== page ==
4.1. PTXdist’s Directory Hierarchy

Note

Referenced directories are meant relative to the PTXdist main installation location (if not otherwise stated). If not configured differently, this main path is /usr/local/lib/ptxdist-2020.07.0

Rule Files

When building a single package, PTXdist needs the information on how to handle the package, i.e. on how to get it from the source up to what the target needs at run-time. This information is provided by a rule file per package.

PTXdist collects all rule files in its rules/ directory. Whenever PTXdist builds something, all these rule files are scanned at once. These rule files are global rule files, valid for all projects. PTXdist uses a mechanism to be able to add or replace specific rule files on a per project base. If a rules/ directory exists in the current project, its content is scanned too. These project local rule files are used in addition to the global rule files or – if they are using the same name as a global rule file – replacing the global rule file.

The replacing mechanism can be used to extend or adapt packages for specific project requirements. Or it can be used for bug fixing by backporting rule files from more recent PTXdist revisions to projects that are stuck to an older PTXdist revision for maintenance only.

Patch Series

There are many packages in the wild that are not cross build aware. They fail compiling some files, use wrong include paths or try to link against host libraries. To be successful in the embedded world, these types of failures must be fixed. If required, PTXdist provides such fixes per package. They are organized in patch series and can be found in a patches/ directory within a subdirectory using the same name as the package itself.

PTXdist uses the utility patch or quilt (or git on demand) to apply an existing patch series after extracting the archive. So, every patch series contains a set of patches and one series file to define the order in which the patches must be applied.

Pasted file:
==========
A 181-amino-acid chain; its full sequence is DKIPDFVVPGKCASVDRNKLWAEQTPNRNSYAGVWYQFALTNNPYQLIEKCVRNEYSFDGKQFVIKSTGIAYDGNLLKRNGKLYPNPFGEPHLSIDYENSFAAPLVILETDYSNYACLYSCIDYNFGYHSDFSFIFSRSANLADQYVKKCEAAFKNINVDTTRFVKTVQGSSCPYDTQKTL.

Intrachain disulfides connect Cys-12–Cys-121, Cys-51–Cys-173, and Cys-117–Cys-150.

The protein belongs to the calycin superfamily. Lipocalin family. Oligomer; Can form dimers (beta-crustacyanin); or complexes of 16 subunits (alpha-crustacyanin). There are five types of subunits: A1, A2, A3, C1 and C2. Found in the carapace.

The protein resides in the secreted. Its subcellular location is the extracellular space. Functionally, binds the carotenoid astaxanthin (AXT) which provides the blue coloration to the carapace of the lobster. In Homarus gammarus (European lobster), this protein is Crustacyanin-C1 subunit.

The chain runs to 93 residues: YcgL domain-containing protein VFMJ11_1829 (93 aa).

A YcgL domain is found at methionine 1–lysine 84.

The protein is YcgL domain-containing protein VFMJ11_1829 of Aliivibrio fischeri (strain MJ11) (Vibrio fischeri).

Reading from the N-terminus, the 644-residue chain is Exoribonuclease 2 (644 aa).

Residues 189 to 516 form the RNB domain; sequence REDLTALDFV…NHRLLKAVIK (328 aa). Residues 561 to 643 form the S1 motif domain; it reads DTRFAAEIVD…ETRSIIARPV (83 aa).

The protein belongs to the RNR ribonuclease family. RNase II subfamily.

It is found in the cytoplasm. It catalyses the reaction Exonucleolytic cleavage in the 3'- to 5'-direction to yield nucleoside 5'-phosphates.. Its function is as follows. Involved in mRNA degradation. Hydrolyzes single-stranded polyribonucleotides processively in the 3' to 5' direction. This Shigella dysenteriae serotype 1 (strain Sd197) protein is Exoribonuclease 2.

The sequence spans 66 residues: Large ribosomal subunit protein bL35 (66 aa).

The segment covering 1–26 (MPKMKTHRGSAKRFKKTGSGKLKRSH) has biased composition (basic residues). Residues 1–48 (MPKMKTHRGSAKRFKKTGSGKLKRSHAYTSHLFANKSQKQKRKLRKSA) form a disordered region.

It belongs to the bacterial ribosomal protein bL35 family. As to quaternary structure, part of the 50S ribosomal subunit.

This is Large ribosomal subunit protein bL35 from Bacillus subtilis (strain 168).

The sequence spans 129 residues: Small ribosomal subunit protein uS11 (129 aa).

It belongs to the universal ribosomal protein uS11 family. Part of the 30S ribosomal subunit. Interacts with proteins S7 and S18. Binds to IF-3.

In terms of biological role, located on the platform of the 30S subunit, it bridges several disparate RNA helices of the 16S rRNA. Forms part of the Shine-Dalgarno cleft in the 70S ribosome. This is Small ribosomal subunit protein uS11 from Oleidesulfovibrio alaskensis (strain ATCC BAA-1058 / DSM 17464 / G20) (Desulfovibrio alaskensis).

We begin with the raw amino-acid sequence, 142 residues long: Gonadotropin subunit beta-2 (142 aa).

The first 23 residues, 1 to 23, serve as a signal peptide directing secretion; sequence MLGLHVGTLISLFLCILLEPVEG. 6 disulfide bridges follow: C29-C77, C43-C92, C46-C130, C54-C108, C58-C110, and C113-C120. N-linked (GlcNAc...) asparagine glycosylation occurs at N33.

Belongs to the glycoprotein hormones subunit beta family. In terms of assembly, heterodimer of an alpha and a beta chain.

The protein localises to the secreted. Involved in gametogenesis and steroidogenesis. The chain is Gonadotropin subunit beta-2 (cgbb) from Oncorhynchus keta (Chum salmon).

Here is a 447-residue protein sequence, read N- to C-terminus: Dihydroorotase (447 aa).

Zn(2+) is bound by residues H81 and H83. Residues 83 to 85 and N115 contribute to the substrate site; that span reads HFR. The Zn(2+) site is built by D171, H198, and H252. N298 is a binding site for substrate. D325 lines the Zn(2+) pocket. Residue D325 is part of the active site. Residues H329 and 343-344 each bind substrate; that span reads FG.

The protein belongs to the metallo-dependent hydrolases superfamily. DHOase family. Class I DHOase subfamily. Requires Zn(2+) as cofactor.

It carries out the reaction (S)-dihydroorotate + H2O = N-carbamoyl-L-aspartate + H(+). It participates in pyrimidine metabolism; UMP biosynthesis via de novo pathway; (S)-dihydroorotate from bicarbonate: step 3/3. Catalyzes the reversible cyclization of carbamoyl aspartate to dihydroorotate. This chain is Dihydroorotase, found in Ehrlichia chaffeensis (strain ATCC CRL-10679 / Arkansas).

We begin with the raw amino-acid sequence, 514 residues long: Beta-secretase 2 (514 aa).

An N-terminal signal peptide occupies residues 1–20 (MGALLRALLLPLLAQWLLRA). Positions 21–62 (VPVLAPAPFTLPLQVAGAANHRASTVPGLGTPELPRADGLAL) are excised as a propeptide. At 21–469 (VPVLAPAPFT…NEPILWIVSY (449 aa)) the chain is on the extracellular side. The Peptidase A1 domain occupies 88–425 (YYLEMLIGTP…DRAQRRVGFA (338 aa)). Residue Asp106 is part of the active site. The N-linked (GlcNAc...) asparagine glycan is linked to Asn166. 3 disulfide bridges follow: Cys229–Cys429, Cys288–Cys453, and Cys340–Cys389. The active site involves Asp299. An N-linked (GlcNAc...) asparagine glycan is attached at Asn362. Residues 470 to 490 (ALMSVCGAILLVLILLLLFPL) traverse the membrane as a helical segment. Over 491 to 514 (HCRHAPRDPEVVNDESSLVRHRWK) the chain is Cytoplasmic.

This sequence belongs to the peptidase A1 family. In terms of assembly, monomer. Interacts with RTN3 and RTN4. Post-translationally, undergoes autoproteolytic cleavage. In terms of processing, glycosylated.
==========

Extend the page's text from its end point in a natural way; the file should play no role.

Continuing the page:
Note

Patches can be compressed.

Patches are looked for at several locations:

  1. the patches/ folder in your BSP (${PTXDIST_WORKSPACE}/patches)
  2. the folder patches/ folder relative to your selected platformconfig file (${PTXDIST_PLATFORMCONFIGDIR}/patches). If your platformconfig file is at configs/platform-versatilepb/platformconfig, this patch folder will be configs/platform-versatilepb/patches/.
  3. the patches/ folder in PTXdist’s main installation directory (${PTXDIST_TOPDIR}/patches)

The list is tried from first to last. If no patches were found in one of the locations, the next location is tried. When all locations have been tried unsuccessfully, the package is not patched.

This search order can be used to use specific patch series for specific cases.

  • platform specific
  • project specific
  • common case
  • bug fixing

The bug fixing case is used in accordance to a replacement of a rule file. If this was done due to a backport, and the more recent PTXdist revision does not only exchange the rule file but also the patch series, this mechanism ensures that both relevant parts can be updated in the project.

Runtime Configuration

Many packages are using run-time configuration files along with their executables and libraries. PTXdist provides default configuration files for the most common cases. These files can be found in the projectroot/etc directory and they are using the same names as the ones at run-time (and their install directory on the target side will also be /etc).

But some of these default configuration files are empty, due to the absence of a common case. The project must provide replacements of these files with a more useful content in every case where the (empty) default one does not meet the target’s requirements.

PTXdist first searches in the local project directory for a specific configuration file and falls back to use the default one if none exists locally. Refer section install_alternative for further details in which order and locations PTXdist searches for these kind of files.

A popular example is the configuration file /etc/fstab. The default one coming with PTXdist works for the most common cases. But if our project requires a special setup, we can just copy the default one to the local ./projectroot/etc/fstab, modify it and we are done. The next time PTXdist builds the root filesystem it will use the local fstab instead of the global (default) one.